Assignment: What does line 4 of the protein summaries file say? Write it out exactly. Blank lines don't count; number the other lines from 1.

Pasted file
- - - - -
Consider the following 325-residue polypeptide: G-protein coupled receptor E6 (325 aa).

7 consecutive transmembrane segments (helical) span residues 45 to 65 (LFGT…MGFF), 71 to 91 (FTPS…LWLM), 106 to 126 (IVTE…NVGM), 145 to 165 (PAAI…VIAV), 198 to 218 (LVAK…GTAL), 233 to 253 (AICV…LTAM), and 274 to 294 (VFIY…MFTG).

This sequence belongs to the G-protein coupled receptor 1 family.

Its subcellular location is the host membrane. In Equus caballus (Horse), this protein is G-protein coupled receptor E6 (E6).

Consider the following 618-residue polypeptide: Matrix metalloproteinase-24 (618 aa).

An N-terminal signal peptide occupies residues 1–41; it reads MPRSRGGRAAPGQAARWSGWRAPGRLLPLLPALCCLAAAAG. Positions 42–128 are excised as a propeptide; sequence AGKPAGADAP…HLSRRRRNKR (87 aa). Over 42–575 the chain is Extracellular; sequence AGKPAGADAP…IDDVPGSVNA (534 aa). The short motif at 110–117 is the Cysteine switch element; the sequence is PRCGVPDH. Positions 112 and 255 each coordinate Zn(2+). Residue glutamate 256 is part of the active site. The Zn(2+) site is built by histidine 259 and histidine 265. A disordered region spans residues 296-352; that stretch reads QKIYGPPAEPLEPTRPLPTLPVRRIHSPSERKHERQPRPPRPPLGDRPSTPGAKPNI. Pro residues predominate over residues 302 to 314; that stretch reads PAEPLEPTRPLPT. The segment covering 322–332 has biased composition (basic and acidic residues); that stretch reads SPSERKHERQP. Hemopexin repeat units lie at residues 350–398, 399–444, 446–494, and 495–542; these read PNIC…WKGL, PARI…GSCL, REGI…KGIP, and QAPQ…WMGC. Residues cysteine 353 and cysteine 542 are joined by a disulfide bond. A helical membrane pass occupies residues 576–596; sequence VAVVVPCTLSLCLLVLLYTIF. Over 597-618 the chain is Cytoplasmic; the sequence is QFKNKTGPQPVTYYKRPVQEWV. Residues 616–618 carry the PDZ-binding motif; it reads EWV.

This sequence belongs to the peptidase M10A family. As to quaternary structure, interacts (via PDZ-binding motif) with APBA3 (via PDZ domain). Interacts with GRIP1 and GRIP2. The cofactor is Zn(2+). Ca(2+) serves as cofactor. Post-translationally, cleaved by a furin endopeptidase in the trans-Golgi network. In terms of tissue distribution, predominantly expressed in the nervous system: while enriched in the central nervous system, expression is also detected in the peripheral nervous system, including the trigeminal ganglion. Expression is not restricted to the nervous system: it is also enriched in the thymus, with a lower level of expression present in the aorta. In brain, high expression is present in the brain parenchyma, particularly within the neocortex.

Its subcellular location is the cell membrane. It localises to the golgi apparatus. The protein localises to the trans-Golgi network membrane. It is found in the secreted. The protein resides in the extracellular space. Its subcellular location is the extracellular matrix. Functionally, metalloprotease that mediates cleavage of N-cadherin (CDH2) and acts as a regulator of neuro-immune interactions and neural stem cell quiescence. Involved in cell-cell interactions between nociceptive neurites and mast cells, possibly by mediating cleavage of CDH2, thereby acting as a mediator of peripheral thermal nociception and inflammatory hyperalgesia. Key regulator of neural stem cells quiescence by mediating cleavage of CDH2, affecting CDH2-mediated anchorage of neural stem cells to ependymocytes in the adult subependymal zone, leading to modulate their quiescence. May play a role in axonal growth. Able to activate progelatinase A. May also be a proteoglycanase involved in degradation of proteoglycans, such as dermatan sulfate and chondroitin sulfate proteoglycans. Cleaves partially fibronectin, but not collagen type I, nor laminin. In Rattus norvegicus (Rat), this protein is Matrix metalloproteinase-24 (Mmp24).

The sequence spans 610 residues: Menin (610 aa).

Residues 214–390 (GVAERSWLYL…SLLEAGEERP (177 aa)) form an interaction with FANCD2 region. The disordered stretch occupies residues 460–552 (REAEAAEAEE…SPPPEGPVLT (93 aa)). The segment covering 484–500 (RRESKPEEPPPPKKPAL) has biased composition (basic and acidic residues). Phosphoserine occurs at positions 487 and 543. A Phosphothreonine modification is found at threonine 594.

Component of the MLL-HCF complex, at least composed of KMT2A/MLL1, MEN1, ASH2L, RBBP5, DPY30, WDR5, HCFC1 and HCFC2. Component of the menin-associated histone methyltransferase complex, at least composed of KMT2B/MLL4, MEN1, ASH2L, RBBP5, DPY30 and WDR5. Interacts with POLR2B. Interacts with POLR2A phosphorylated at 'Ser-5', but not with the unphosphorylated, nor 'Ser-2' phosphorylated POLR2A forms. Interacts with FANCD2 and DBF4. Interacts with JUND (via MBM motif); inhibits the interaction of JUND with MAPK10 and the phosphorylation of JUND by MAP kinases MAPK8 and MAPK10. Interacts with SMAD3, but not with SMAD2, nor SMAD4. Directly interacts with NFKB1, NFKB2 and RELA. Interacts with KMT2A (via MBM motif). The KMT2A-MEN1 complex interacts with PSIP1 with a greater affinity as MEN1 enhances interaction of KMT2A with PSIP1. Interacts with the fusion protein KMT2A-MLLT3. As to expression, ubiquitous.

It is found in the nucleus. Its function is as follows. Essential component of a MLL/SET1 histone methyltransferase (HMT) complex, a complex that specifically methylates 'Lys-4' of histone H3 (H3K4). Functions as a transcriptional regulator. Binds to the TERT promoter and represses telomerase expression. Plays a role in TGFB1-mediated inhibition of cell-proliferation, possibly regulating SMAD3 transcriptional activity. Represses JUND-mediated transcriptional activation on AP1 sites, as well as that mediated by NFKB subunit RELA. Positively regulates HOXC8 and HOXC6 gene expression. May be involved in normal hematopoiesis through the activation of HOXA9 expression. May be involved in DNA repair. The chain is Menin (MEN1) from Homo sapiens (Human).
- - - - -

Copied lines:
Its subcellular location is the host membrane. In Equus caballus (Horse), this protein is G-protein coupled receptor E6 (E6).